LARC: Reducing Colorado’s Teenage Pregnancy Rate

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Although teenage pregnancy rates have declined over the last twenty years, teenagers in the US are far more likely to give birth than teenagers in other industrialized countries.

However, between 2009-2013, Colorado decreased the number of teenage births by 40% and the number of abortions by 35%; the Colorado Family Planning Initiative used an anonymous grant to provide free, or reduced-priced, IUD implants to over 30,000 individuals. Despite the fact that this was a substantial drop, GOP lawmakers refused to provide taxpayer dollars to further this program. As a result, state officials are still looking for continued funding.

 

Planned Parenthood (PP) and NARAL Pro-Choice America are two stakeholders that will advocate for additional funding, as their organizations advocate for policies that ensure access to reproductive and complementary healthcare services. These organizations advocate for LARC methods, including the IUD, as they are the most effective forms of reversible birth control and last for years.

The Catholic Church and Colorado Family Action (CFA) are two stakeholders that will advocate against providing funding. CFA opposes state funding as they don’t believe tax dollars should be used to “insert the government between teens and their parents”. The Catholic Church will join CFA in opposing funding on moral grounds, as they oppose any form of birth control other than natural family planning.

Providing IUDs have had a substantial impact on birth and abortion rates for Colorado teenagers; Colorado must take action by working with supportive stakeholders to secure funding to ensure the success of this program. PP, for instance, spent over $1.3 million in 2015 lobbying for various health policies and funding. Their support, in terms of finances and lobbying, for additional funding would be extremely beneficial, as they have the knowledge and experience with how to best advocate for this additional funding.

 

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6 Responses to “LARC: Reducing Colorado’s Teenage Pregnancy Rate”

  1. Emma Says:

    Thank you for sharing this topic with us. It is great to see that IUDs have been so successful in reducing the number of teen pregnancies and abortions in Colorado. As the US today article you cited explains , IUDs are very effective and they can be easier than remembering to take an oral contraceptive every day. I am also glad to see that the informational graphic about IUDs you included in your blog emphasizes that individuals should also use condoms, as IUDs do not protect against STDS.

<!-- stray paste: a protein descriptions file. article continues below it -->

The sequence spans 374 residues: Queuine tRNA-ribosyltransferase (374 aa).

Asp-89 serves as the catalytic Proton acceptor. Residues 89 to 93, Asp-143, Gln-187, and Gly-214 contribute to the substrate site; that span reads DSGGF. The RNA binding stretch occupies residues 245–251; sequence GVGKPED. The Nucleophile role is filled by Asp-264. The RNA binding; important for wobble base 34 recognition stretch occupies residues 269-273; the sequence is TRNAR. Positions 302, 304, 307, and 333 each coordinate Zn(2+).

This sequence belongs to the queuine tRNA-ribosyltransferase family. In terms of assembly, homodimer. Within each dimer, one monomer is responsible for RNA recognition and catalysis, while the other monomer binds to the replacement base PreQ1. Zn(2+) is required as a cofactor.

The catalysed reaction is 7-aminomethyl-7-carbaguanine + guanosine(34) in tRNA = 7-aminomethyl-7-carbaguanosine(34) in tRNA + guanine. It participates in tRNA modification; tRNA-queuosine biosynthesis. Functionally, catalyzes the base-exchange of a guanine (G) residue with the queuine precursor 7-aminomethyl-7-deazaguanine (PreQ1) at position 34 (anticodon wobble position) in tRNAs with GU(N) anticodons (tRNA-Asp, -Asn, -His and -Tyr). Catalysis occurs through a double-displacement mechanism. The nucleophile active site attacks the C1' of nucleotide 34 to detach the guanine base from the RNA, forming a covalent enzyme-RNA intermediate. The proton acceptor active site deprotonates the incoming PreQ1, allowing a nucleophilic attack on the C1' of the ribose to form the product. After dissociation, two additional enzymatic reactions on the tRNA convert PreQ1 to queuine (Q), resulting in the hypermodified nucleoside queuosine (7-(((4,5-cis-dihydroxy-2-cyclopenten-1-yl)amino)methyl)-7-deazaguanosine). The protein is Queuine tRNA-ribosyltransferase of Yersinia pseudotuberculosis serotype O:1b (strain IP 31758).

I hope funding can be found to continue this program. Teen pregnancy in particular can have a number of negative ramifications for adolescents and their children. For instance, by the time they are in their early 20s, only half of young mothers received a high school diploma. Very few have graduated from a 2 or 4 year college. Their children are also at higher risk to have negative health, developmental, educational, and social ramifications. For instance, they are at higher risk of dropping out of school or being imprisoned during their teen years. (http://youth.gov/youth-topics/teen-pregnancy-prevention/adverse-effects-teen-pregnancy).

  2. mrivera Says:

    This is a topic that is near and dear to my heart as I am a pediatrician working to start a LARC program at our practice due to our increasing teen pregnancy rates. The results they had in Colorado are staggering and very impressive, and it is disappointing that Republican officials do not want to support policy for continued funding for these programs. A large study called the CHOICE study was published out of Washington University in St Louis which showed evidence that increasing access to LARC’s lead to decreased rates of teen pregnancies and teen abortions (http://www.nejm.org/doi/full/10.1056/NEJMoa1400506). The American Academy of Pediatrics and the American College of Obstetrics and Gynecology both recommend LARC’s as first line to decrease teen pregnancies and are excellent advocates and stakeholders as well. I hope funding continues as the success Colorado is being used as a model in many programs and states around the country, because it is known to work!